Slovakia adopts the euro

Slovakia celebrates the New Year with a difference, as the day also marks its adoption of the euro currency, exactly 10 years after the currency was first introduced. It is the 16th country to join the eurozone.


AFP - Slovakia adopted the euro as of Thursday to become the 16th member of the eurozone, exactly ten years after the single European currency was introduced.

Slovaks are dropping the national currency, the koruna, 16 years after the former Czechoslovak federation split amicably in 1993.

"A farewell can also be beautiful, as a Slovak song says, and this is what we are experiencing today," Slovak Prime Minister Robert Fico said before withdrawing 100 euros in 20-euro notes from a cash machine in the parliament building.

About 100,000 people, including a number of tourists, gathered in Bratislava's main square for a euro ceremony crowned with midnight fireworks dominated by blue and yellow, the colours of the European Union.

"Many people are already paying in euros," said a 24-year-old vendor named Lucia, charging 1.5 euros for a cup of hot punch or wine.

Nearby, two 18-year-old students, David Prievozsky and Laco Hlavaty, were selling kisses for a euro each among a crowd of partying people sporting flashing headbands, hats and colourful wigs.

On the Danube embankment, thousands of people gathered near a large stage under a huge 2009 logo in which the euro signs replaced the zeros. Another euro sign, made of yellow balloons, flew in the sky above.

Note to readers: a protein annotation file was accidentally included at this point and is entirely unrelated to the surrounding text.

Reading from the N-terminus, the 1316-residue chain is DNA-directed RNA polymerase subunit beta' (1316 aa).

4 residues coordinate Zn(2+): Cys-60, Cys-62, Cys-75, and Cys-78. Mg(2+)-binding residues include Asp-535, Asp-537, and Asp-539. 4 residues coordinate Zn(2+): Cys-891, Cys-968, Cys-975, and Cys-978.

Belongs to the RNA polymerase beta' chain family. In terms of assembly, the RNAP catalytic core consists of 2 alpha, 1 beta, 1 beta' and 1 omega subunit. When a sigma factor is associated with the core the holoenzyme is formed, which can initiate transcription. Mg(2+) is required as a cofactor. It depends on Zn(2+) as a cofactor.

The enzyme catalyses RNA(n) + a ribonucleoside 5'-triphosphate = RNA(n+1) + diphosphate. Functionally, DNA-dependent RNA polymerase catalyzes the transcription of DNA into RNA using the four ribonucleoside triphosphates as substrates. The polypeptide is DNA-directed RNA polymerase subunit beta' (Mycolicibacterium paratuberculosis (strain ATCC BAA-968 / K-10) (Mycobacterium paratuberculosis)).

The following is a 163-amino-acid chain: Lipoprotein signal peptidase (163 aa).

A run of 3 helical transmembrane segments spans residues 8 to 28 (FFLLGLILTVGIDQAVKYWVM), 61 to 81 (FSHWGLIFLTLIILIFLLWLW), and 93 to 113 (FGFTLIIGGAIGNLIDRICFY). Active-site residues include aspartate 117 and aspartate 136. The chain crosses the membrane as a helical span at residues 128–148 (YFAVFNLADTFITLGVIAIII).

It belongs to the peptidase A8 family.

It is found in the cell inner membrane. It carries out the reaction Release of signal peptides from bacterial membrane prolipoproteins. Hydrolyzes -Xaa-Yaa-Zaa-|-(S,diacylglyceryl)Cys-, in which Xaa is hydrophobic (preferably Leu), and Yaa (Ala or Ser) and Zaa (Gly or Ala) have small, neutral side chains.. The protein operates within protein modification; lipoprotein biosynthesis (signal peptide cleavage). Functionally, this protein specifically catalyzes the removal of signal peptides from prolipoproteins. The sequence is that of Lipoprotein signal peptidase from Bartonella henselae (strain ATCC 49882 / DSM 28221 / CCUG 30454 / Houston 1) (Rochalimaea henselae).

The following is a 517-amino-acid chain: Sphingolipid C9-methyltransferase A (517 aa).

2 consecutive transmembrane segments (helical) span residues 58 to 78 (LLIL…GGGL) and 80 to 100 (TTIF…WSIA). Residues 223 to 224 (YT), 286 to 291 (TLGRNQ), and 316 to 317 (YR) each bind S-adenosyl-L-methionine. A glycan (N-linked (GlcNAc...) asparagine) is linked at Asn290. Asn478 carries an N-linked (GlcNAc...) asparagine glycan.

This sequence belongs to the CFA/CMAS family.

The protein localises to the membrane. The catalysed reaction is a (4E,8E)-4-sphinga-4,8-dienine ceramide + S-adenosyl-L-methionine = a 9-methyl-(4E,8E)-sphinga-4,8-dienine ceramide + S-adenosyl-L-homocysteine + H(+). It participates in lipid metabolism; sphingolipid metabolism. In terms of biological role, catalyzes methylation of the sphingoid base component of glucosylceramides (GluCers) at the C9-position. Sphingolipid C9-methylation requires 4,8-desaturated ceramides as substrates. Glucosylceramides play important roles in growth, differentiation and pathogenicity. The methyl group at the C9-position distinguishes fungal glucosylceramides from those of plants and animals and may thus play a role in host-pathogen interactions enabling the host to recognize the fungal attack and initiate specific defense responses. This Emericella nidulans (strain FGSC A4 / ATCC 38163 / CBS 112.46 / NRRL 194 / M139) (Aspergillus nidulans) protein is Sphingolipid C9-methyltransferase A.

The crowd danced to music played by a gipsy band called Ciganski diabli (Gypsy Devils), which framed Aram Khachaturian's Sabre Dance and Johann Strauss's The Blue Danube with Beethoven's Ode to Joy, the EU anthem.

Fico's left-leaning government is hoping the single European currency will shield the country from the current financial crisis and help it maintain its rapid economic growth.

The former communist country, which launched the euro adoption process after joining the EU 2004, was lucky enough to complete the euro talks before the crisis struck in September, and to obtain a favourable exchange rate of 30.126 korunas per euro.

Slovakia has opted for a "Big-Bang scenario" with a dual circulation period shortened to two weeks, which means shops will accept korunas until January 16 but they will return only the new euro notes and coins featuring the Slovak cross, Bratislava castle and Mount Krivan.

Slovak authorities believe most of the cash will be swapped in the first week of 2009, according to the official website

Daily newsletterReceive essential international news every morning